photo-, phot-, -photic
(Greek: light; ultraviolet and infrared radiation; radiant energy)
2. Close-up photography at a limiting magnification of 40 times, or in that zone.
2. A morbid or exaggerated desire for light.
3. Maniacal symptoms increased by the effect of light.
2. A device for measuring the intensity of infrared, ultraviolet, or visible light.
3. A device for testing the sensitivity of the eye to light by determining the light minimum.
2. Measuring the characteristics of visible radiation (light); such as, its luminous intensity or illuminance, relative to standard references.
2. An enlarged photograph of an object viewed with a microscope, as distinguished from a microphotograph.
2. A reaction in which the plant sows changes in growth and development caused by visible light independent of photosynthesis.
2. The quantum of the electromagnetic field that manifests itself by absorption or emission only in multiple quantum units of energy.
3. A unique massless particle that carries electromagnetic force.
The opening and closing of evening primrose flowers upon exposure to dark and light is one example.
Just as electronic bandgaps (energy difference between a non-conductive state and the conductive state) prevent electrons from passing through, photonic crystals create photonic bandgaps that confine light.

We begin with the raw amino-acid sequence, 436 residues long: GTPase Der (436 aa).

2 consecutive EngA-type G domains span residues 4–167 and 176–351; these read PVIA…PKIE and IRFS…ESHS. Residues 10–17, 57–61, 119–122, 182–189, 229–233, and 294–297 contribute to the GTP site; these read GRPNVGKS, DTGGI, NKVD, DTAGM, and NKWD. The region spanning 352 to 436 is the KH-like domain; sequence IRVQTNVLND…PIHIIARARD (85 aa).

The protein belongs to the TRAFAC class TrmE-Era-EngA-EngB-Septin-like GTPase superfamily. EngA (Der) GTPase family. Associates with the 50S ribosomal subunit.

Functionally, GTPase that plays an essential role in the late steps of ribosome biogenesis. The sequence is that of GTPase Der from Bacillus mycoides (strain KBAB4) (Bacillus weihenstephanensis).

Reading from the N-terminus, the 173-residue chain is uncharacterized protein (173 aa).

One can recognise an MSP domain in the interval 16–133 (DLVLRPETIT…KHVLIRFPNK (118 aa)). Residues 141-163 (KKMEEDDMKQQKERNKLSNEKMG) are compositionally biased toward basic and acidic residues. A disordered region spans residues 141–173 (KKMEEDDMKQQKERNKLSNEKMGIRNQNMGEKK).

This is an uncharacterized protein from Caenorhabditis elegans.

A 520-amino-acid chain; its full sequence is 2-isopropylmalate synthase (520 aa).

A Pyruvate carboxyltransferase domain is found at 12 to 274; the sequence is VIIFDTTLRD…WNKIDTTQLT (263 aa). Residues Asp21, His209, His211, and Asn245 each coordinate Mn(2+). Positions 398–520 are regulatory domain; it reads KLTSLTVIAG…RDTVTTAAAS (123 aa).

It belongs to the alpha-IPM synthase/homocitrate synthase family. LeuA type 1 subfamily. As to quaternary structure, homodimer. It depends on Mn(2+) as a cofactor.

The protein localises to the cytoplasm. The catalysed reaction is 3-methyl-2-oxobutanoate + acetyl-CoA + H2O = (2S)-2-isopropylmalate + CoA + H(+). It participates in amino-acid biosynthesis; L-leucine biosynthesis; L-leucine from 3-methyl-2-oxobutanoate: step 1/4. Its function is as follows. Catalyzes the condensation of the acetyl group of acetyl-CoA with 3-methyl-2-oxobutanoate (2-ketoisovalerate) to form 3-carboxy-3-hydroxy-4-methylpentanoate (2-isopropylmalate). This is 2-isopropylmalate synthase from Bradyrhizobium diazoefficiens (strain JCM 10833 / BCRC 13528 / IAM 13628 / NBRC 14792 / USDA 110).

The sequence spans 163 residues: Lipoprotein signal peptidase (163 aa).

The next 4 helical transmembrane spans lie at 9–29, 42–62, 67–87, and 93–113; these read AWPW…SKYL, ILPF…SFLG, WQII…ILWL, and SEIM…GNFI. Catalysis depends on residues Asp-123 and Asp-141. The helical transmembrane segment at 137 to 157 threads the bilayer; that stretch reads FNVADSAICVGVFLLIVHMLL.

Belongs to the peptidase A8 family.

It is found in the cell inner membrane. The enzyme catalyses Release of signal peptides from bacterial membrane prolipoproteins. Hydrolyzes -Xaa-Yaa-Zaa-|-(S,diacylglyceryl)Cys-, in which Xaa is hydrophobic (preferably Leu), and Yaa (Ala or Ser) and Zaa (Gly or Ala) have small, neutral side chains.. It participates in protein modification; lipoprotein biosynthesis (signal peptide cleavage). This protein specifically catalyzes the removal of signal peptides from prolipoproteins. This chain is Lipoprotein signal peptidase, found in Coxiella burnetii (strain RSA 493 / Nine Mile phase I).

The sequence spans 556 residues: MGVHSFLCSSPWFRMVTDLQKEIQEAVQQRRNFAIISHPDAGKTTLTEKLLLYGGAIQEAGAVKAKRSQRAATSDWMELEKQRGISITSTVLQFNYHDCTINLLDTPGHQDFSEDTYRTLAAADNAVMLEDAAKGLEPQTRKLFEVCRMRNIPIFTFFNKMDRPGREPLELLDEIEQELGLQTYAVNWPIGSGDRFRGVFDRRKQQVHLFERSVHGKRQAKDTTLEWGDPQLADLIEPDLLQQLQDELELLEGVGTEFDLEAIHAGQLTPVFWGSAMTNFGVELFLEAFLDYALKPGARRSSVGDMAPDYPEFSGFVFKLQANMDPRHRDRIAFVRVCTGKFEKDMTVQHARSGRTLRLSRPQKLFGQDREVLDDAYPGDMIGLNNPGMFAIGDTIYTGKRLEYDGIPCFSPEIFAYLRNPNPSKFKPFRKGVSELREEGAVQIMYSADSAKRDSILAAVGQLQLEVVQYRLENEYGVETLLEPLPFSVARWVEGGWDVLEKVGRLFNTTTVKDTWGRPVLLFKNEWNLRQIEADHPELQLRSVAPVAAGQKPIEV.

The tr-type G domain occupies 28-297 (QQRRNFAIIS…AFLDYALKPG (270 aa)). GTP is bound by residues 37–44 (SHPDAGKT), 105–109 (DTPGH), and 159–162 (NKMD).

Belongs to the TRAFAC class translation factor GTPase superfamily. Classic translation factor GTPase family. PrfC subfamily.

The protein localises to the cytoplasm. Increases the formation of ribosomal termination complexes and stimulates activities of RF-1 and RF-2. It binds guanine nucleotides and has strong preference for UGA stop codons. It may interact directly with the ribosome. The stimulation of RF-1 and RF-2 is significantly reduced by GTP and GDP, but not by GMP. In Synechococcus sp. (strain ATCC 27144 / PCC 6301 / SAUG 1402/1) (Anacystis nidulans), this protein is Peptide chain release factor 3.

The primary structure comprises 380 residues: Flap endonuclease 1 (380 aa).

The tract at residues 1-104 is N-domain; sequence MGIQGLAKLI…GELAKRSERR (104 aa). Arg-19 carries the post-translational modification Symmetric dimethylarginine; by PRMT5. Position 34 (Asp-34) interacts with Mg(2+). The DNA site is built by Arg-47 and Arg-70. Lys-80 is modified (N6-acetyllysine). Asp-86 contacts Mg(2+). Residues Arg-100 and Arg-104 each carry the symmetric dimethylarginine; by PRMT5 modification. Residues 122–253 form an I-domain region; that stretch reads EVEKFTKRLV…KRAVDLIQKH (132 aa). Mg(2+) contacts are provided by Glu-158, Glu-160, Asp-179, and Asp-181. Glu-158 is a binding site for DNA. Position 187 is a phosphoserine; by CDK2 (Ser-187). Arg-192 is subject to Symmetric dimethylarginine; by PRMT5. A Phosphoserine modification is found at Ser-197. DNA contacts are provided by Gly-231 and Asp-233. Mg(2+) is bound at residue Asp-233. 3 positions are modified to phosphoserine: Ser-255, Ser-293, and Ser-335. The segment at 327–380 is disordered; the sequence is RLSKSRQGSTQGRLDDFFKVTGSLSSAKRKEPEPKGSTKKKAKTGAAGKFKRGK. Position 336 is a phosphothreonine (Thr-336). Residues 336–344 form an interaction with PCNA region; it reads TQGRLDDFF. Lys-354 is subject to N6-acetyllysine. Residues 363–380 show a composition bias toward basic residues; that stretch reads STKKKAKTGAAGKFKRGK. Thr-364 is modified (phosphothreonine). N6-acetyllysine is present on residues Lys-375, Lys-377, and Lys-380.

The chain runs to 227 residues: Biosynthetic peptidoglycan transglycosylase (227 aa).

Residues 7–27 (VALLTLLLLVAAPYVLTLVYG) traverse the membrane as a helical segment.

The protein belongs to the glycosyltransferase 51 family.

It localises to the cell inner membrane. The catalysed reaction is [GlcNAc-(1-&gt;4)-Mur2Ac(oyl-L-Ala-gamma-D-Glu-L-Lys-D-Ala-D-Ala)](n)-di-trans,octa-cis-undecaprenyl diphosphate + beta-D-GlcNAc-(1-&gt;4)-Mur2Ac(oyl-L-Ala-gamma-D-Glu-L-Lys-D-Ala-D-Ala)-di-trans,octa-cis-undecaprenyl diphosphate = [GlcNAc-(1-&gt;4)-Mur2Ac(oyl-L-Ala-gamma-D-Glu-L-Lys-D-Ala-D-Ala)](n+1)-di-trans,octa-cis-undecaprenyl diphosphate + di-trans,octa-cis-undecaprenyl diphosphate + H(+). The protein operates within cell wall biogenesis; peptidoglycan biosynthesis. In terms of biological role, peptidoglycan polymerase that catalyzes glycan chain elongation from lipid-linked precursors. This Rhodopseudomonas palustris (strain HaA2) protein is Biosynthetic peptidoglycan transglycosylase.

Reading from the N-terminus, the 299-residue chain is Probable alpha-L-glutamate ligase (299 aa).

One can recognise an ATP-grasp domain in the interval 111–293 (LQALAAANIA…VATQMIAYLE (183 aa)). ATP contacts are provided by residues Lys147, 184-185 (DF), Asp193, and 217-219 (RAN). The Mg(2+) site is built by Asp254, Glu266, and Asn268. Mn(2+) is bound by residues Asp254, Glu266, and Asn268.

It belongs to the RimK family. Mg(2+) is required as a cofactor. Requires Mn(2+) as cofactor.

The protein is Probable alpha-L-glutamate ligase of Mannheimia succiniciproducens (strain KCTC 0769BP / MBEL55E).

This technology increases the efficiency in optical fibers and allows microscopic lasers to be built. It is also expected to be used in the construction of photonic circuits that can stand alone or be integrated into semiconductor circuits.
Earlier prototype electronic inks could display just two color values (usually black and white); however, photonic ink can display any color value in the spectrum.
Among other applications, photonic ink can be used for refreshable, full-color images in an electronic newspaper, to coordinate pictures with updated newspaper content; as well as, in electronic books.
Photonic ink displays color through a controlled diffraction, a special type of interference which is responsible for the iridescent color effects of opals and butterfly wings.
Photonics is an area of study centering around the generation and utilization of radiant energy; such as, light for various applications.